Updated: July 29, 2014
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Permanent Links to B&H:
Tuesday, July 29, 2014
- Nikon “The More You Buy The More You Save” camera and lens specials on a range of Nikon cameras and lenses.
Monday, July 28, 2014
- My contact at B&H tells me that they have received limited stock of the new Nikon D810 DSLR Camera (body-only) for $3,296.95.
Canon EOS 7D DSLR - I have been watching the dropping price of Canon’s EOS 7D DSLR, their excellent cropped sensor camera. It is currently available at some very attractive prices.
- Canon EOS 7D DSLR Camera (body only) (plus accessories) – $999 after $500 “instant savings” <—
- Canon EOS 7D DSLR Camera with 28-135mm f/3.5-5.6 IS USM Lens (plus accessories) – $1099 after $600 “instant savings”
- Canon EOS 7D DSLR Camera with EFS 18-135mm f/3.5-5.6 IS Lens (plus accessories) = $1299 after $500 “instant savings” <—
SIGMA ART lens
- I’ve been hearing a lot about the SIGMA 50mm ART f/1.4 lens recently, and I just got word that limited numbers of the lens are now available at B&H.
Tuesday, May 13, 2014
Without a whole lot of fanfare, today Canon announced a new EF 16-35mm f/4L IS wide angle zoom. While actual copies are apparently not yet “in the wild,” from reports and information from Canon, it sounds like a lens with some very interesting possibilities. At first blush, one might imagine that it is simply a less expensive version of the EF 16-35mm f/2.8L II that has been out for some time now. (That is a fine lens for many purposes, notably for full frame shooters doing handheld ultra-wide photography in low light.) I shares the same focal length range, but the maximum aperture is not quite as large. (There is a similar relationship between the EF 24-70mm f/2.8L II and the less expensive EF 24-70mm f/4L IS.) However, the new lens seems to have some distinct features that set it apart from the f/2.8 16-35, and also from the venerable 17-40mm f/4 L.
- Unlike either of the two ultra-wide alternatives, this lens is equipped with image-stabilization (IS). Some presume that IS would not be useful in a wide angle lens, but there are a number of situations in which the extra 3-4 stops of low light handheld shooting capability will come in handy.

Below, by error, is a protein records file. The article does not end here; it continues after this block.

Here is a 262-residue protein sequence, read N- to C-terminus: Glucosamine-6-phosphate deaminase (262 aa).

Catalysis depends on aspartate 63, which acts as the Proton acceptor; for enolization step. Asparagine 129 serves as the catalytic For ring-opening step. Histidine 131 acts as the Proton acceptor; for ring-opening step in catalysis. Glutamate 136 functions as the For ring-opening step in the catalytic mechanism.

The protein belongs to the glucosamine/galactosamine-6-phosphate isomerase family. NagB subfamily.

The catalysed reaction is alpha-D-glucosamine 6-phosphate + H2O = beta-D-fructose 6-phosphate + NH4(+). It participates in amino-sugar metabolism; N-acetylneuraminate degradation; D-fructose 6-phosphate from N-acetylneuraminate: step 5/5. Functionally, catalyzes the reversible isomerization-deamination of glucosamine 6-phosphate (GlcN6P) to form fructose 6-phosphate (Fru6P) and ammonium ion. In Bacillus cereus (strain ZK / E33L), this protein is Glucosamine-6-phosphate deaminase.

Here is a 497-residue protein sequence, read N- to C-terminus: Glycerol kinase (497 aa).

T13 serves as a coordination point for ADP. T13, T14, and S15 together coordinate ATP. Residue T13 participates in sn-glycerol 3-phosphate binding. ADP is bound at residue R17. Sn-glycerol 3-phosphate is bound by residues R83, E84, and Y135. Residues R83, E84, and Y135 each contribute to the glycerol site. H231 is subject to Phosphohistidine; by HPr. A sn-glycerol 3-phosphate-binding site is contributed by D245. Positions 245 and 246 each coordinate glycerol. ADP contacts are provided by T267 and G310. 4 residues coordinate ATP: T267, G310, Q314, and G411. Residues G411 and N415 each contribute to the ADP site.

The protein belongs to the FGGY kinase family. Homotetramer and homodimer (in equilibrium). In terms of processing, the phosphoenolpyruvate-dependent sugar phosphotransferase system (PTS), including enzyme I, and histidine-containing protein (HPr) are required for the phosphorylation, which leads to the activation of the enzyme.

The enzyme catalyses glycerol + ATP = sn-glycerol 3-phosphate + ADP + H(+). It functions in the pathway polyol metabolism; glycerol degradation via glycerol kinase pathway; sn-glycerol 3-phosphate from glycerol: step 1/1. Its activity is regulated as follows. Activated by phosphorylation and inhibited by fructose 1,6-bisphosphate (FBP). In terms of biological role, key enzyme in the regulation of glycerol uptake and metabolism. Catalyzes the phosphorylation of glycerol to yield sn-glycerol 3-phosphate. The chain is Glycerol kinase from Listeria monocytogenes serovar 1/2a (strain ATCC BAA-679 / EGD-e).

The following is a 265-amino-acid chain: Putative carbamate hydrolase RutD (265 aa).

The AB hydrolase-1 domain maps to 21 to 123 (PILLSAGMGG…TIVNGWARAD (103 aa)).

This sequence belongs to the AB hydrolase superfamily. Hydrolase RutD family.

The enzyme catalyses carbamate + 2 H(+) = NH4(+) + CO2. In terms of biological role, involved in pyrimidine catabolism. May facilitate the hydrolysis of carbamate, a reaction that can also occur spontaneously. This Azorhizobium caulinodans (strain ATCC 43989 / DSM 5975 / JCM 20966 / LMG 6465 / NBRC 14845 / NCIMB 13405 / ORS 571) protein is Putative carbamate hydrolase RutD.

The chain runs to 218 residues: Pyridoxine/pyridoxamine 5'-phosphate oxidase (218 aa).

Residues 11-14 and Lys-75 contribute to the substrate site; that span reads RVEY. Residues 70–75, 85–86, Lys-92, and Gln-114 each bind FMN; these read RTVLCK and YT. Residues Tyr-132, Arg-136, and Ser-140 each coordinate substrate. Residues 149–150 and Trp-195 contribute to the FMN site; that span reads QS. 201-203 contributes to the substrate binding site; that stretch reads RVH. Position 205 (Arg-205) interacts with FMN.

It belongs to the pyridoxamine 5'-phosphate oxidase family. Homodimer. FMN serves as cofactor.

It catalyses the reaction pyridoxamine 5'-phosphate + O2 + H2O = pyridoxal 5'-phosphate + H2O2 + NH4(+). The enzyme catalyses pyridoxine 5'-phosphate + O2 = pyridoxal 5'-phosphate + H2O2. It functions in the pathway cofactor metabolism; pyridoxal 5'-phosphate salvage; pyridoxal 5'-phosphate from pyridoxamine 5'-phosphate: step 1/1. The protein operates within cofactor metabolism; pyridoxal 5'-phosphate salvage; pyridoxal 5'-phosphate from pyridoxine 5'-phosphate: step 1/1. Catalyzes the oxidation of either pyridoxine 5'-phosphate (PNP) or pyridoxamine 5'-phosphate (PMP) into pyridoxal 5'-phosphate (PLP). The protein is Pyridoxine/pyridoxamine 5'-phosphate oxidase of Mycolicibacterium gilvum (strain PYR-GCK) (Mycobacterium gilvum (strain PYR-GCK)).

- The MTF charts (a way of visualizing lens performance in a chart) for the new lens look very good. While the existing 16-35mm and 17-40mm Canon ultra-wide lenses have been very important to many photographers, they are not known for outstanding resolution, especially in the corners. The charts for the new lens indicate that it should be significantly sharper overall, and especially in the corners and at the largest apertures.
- It may seem like a small thing, but the new lens uses the common 77mm diameter filter threads—the same that are found on a number of other L lenses, including the f/2.8 70-200mm zooms. (The previous f/2.8 16-35mm lens uses a larger 82mm diameter.) For photographers who already have 77mm filters—including some who might consider moving to this lens from an existing 17-40mm lens—this is a factor to consider.
- The price is actually quite good. The lens is not cheap at a projected list price of $1199. However, by comparison to some similar recent Canon lens releases this is not bad at all, especially when you consider that it is an IS lens.
Who may want this lens? I suspect that quite a few landscape photographers and those shooting similar subjects will like this lens more than the older 17-40mm L lens. I’ve used the 17-40 for a long time and it is a very useful lens, especially for shooting at smaller apertures from the tripod with a full frame camera. However, the new lens seems to improve on its performance in significant ways, particularly in the area of corner performance. In addition, while most of us really think of the 17-40 as pretty much just a landscape lens, the improved wide-open performance and image stabilization will extend the usefulness of this lens in low and for handheld photography. I’m impressed enough with early reports that I’m giving serious consideration to picking one up myself. The lens is not yet available for purchase, but you can pre-order a copy from B&H. At the moment, I’m “that close” to doing so! UPDATE July 26, 2014: I did purchase a copy of the lens for my own use, and I’m very impressed with it. I’ve written more about my first use of the lens in a separate article here at the blog: Canon EF 16-35mm f/4 L IS: First Thoughts © Copyright 2013 G Dan Mitchell – all rights reserved. G Dan Mitchell is a California photographer and visual opportunist whose subjects include the Pacific coast, redwood forests, central California oak/grasslands, the Sierra Nevada, California deserts, urban landscapes, night photography, and more. Blog | About | Flickr | Twitter | Facebook | Google+ | 500px.com | LinkedIn | Email Text, photographs, and other media are © Copyright G Dan Mitchell (or others when indicated) and are not in the public domain and may not be used on websites, blogs, or in other media without advance permission from G Dan Mitchell.